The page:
Elements of Effective Sermon Delivery

". . . a quick, helpful guide to some of the practical aspects of effective sermon delivery. I thought some of  you might benefit from it as well."

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pvawter's picture

This is the second time recently that I have heard someone mention the central location of the pulpit. I know there's some history involved, but what's the deal with that? Is there some reason not to move the pulpit off-center? (I ask from my 6-feet-right-of-center pulpit.)

Jim's picture

pvawter wrote:

This is the second time recently that I have heard someone mention the central location of the pulpit. I know there's some history involved, but what's the deal with that? Is there some reason not to move the pulpit off-center? (I ask from my 6-feet-right-of-center pulpit.)

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Ron Bean's picture

What a great article! 

I see too many preachers who would get an A in theology but and F in public speaking. They ramble, stutter, go off-topic, .........

As to pulpit location, it is my understanding that the purpose was to use architecture to show the importance of preaching in the  church. In most Roman Catholic churches the pulpit is to the side and the altar, and therefore the Mass, is the central focus. In many typical old New England churches, the pulpit was not only central, it was raised and suspended over the congregation. I fairly sure that was the case in Spurgeon's church as well. (I'm sure my friend will find a pictorial example.)

When T.T. Shields became the pastor of Jarvis Street  Baptist Church in Toronto, the choir was located a bit lower but in front of the pulpit. It was moved to behind the pulpit in his first year. 

"Some things are of that nature as to make one's fancy chuckle, while his heart doth ache." John Bunyan

Larry Nelson's picture

 

Something to bear in mind is that before sound-amplification equipment existed, the placement of a pulpit was dictated at least as strongly by acoustical concerns as by anything else.  Today, it may be positioned based on sight lines, or on theological implications, but back when a preacher's ability to be clearly heard was based more on lung capacity than sound-system wattage, optimal acoustical placement was a more prominent consideration.

Bert Perry's picture

I really like how he keeps the whole deal simple; all too often, one gets huge lists of do this don't do that and all.

Concur with Ron on the centrality of preaching and the pulpit.  Be gentle about moving things--people get attached of course--but as the church is convinced of the centrality of the preaching of the Word, so should the pulpit move to the center.

Aspiring to be a stick in the mud.

Bert Perry's picture

Larry Nelson wrote:

 

Something to bear in mind is that before sound-amplification equipment existed, the placement of a pulpit was dictated at least as strongly by acoustical concerns as by anything else.  Today, it may be positioned based on sight lines, or on theological implications, but back when a preacher's ability to be clearly heard was based more on lung capacity than sound-system wattage, optimal acoustical placement was a more prominent consideration.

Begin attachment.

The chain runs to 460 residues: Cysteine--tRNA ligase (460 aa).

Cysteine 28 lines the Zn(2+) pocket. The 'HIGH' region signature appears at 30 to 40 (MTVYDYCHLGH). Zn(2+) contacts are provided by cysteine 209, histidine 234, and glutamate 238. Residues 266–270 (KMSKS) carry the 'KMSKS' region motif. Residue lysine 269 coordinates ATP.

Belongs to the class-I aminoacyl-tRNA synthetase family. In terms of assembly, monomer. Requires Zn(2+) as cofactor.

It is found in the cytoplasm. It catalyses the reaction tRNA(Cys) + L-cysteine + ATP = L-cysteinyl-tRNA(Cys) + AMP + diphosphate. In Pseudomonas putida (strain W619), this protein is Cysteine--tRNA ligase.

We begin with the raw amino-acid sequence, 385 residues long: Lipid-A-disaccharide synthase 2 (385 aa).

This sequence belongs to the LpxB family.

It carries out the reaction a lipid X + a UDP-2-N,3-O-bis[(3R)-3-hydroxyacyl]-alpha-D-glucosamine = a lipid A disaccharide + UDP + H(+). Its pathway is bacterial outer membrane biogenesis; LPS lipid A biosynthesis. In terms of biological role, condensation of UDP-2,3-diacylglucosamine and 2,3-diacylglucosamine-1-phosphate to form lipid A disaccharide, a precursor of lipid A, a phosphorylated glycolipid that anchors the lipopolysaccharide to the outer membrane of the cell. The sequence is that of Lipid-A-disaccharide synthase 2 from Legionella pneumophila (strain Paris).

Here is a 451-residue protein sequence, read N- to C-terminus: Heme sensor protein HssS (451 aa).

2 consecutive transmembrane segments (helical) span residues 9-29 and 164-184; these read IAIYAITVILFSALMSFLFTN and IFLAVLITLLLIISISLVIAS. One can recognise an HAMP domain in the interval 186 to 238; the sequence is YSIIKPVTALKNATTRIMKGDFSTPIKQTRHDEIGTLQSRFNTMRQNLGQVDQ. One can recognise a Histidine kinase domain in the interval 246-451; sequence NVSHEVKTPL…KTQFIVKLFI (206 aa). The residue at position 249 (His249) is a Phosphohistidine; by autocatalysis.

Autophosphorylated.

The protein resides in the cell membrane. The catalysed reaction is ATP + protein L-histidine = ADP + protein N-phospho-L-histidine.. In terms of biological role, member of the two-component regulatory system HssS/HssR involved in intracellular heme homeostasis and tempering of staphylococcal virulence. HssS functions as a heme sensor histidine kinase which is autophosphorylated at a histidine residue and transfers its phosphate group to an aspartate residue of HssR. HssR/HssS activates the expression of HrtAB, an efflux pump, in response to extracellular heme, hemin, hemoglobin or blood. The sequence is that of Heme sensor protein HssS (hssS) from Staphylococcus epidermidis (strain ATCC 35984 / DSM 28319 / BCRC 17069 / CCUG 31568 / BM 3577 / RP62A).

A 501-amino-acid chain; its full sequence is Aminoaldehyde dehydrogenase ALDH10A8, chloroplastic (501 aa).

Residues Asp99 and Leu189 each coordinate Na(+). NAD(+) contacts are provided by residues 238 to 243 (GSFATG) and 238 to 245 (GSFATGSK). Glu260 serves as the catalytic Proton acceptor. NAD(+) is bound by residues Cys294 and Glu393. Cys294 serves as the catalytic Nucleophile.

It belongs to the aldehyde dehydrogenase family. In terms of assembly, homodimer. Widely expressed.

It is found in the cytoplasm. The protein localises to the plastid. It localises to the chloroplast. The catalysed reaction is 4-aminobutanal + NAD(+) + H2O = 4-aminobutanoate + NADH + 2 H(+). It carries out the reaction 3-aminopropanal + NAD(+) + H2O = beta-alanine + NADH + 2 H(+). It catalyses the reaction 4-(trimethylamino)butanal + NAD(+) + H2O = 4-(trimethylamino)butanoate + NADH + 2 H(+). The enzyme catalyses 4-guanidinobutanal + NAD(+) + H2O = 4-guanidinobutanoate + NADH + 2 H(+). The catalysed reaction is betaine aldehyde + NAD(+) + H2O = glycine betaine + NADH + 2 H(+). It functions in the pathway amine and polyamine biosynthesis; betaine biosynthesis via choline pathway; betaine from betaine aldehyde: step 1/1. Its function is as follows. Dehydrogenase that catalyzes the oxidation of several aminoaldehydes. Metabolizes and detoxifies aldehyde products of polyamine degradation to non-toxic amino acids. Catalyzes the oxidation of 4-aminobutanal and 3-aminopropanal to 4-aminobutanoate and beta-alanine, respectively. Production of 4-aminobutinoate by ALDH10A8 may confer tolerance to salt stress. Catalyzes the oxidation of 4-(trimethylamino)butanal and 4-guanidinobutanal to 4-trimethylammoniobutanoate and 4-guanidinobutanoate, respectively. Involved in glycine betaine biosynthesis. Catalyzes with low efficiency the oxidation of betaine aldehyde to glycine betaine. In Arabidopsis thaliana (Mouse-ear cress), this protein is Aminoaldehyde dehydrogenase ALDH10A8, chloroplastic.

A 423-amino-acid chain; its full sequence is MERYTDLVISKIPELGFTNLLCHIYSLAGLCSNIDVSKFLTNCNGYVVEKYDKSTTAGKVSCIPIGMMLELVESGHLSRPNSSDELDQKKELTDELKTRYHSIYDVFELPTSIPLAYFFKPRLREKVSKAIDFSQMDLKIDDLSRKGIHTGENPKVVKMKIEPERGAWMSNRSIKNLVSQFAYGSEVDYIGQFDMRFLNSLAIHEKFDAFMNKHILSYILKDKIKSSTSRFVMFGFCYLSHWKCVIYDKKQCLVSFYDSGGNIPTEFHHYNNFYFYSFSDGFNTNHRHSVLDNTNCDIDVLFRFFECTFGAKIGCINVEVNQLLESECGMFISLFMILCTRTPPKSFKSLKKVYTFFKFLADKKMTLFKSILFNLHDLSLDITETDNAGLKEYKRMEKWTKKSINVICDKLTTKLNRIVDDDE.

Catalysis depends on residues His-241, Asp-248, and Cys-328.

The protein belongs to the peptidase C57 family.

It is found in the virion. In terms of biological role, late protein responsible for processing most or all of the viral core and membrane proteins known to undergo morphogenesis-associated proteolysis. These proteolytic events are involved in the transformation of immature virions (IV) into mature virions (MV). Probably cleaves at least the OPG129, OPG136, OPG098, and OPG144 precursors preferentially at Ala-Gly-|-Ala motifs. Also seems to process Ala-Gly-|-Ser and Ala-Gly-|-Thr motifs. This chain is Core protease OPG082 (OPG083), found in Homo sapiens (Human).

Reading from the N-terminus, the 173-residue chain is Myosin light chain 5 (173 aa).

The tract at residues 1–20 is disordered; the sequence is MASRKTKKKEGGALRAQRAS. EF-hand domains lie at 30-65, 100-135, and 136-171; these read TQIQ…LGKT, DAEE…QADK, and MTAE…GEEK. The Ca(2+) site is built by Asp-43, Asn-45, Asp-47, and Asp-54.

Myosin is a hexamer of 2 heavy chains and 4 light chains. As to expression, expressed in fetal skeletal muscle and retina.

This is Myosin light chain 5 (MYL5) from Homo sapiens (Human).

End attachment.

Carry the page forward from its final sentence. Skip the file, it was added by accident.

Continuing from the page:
It's worth noting that from an accoustic principle--they use the same differential equations used in electromagnetics, by and large--the best place for the speaker, as it were, is generally in a central location.  The large rectangular churches of the past act more or less as a waveguide.  

Aspiring to be a stick in the mud.

pvawter's picture

To be clear, I'm the one who moved the pulpit and for purely functional reasons. I wonder if that makes me a Convergentist.

Bert Perry's picture

We've got not only "pulpit in the wrong place", but also "change".  Paul, this looks really, really bad....you sure I didn't see you on I-90 on the way to Sturgis in August?  I bet there's an NIV (2010) in your library, too.  I'll email you the secret sign and you can join the rest of us at the next Convergence meeting.  You will need to decipher the secret code to discover the location; QBB Nosbig Bob Gib, LA Rutaced. 

Seriously, to modify something I wrote before, there is obviously no Biblical imperative that the pulpit be in the middle, and we could also argue that putting it in the middle doesn't just put the preaching at the center of attention, but also the preacher.  In our age of domineering CEO wannabees in the pulpit, something we might contemplate.

Aspiring to be a stick in the mud.

Rob Fall's picture

HSBC had both a pulpit and a lectern on the platform.  The pastor at the time liked the arrangement as it meant female speakers would speak from the lectern and not his pulpit.

Hoping to shed more light than heat..